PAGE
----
Chruch Camp 07

January 10, 2010
I was faced with a challenge unrivaled by anything I had ever experienced. I found myself in front of three guys who had a deep disgust for my “goody-goody” ways, trying to share how much they mean to me in hopes of getting them to pursue a relationship with Christ.
It was July 2007 at my church’s youth group’s grand event; middle school camp. On the bus the first day, I came in contact with three boys, Nick, Sam, and Austin. I was excited to see them because I hadn’t seen these boys since third grade, and all I could remember about them was how mild mannered and good natured these boys were. This was not quite the case anymore. The three-hour bus ride was filled to the brim with profane words and terminology I was not even familiar with – until they explained them in vivid detail. The end of that bus ride came as a breath of fresh air to me and I was downright disgusted by what I had come to find. I wanted absolutely nothing to do with them. But God wouldn’t let it happen that way. I was put in their cabin, and I knew there had to be a reason for this. So that night I set off by myself to spend time in the Word. That night, God put on my heart something I had not considered. I came to a vital realization that is a key to being an obedient Christian. I was looking down on these guys as lesser than me, and ignoring them as a whole. God showed me I must come to them with open arms and love them as I would love my own family. So later that night I approached them to start some simple conversation and get more comfortable so that when the time came, I could work in their lives.
I made a strenuous attempt to reconnect with them as the next day went by, but I was having no luck. I came to my counselor for advice and said, “Roy, I’m really concerned about Nick, Sam, and Austin. I feel that God really wants me to do something for them but I just don’t know how to come about it.” Roy was a guy that always had an answer for everything, and he came through. “How about tomorrow night we come together as a group and you can talk about how you feel for them and why you really want to make a difference.” It sounded good enough to me so I agreed and began thinking through what to say. I didn’t want to come off mean, yet I wanted them to be affected by it, so I was struggling.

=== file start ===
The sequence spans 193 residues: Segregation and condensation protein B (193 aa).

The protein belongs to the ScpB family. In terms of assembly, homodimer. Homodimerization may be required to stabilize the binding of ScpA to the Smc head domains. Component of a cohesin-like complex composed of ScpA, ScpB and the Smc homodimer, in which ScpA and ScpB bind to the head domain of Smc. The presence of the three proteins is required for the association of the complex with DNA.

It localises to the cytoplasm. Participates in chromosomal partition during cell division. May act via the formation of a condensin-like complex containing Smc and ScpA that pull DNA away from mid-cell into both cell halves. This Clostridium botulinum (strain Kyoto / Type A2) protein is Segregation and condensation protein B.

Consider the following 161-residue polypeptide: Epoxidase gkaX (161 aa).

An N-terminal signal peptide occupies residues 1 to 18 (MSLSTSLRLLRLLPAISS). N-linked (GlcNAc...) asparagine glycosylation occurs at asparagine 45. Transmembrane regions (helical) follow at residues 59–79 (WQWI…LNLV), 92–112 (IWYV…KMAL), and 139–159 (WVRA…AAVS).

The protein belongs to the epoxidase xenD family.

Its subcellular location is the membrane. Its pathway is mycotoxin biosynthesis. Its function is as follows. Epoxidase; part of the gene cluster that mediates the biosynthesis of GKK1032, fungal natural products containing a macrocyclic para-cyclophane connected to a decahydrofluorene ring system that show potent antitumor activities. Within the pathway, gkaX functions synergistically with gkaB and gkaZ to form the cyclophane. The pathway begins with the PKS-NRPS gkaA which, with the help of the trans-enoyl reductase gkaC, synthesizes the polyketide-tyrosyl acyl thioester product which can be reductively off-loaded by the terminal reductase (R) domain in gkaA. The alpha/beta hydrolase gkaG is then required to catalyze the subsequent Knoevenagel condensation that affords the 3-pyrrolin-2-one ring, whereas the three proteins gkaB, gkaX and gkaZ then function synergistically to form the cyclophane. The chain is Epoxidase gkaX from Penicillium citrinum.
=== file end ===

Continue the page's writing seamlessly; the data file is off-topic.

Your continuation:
Now, here I am. Sitting at a rotting picnic table beneath the setting Texas sun, attempting to share my heart with these guys. “Listen guys, I really do love y’all and I hate to see y’all go down the wrong path. I miss those guys I knew in third grade who were always there to cheer you up, and I’m not in favor of these guys that I know now that are constantly trying to tear you down,” I gasp in a quiet, confident voice. They were somewhat offended, yet they were very alert of their actions and I feel like I had just planted a seed in their lives for years to come.
I would not have chosen it this way, but I came away from this far more changed than they had. I was a completely new person. I believe God drew those guys to camp for two reasons: to use me to open their eyes and to use them to open my eyes. Before this experience I would look down upon anyone who said anything profane or inappropriate, and I would often yell at them for it too. At the time, I thought I was doing my role as a Christian. But how wrong I was. God showed me that we are to be a light to those who are struggling, and that we are the ones who must bring them out of the darkness. For we are not to persecute for these such things, but that we must love on them and show them the all powerful, forgiving, grace of God.





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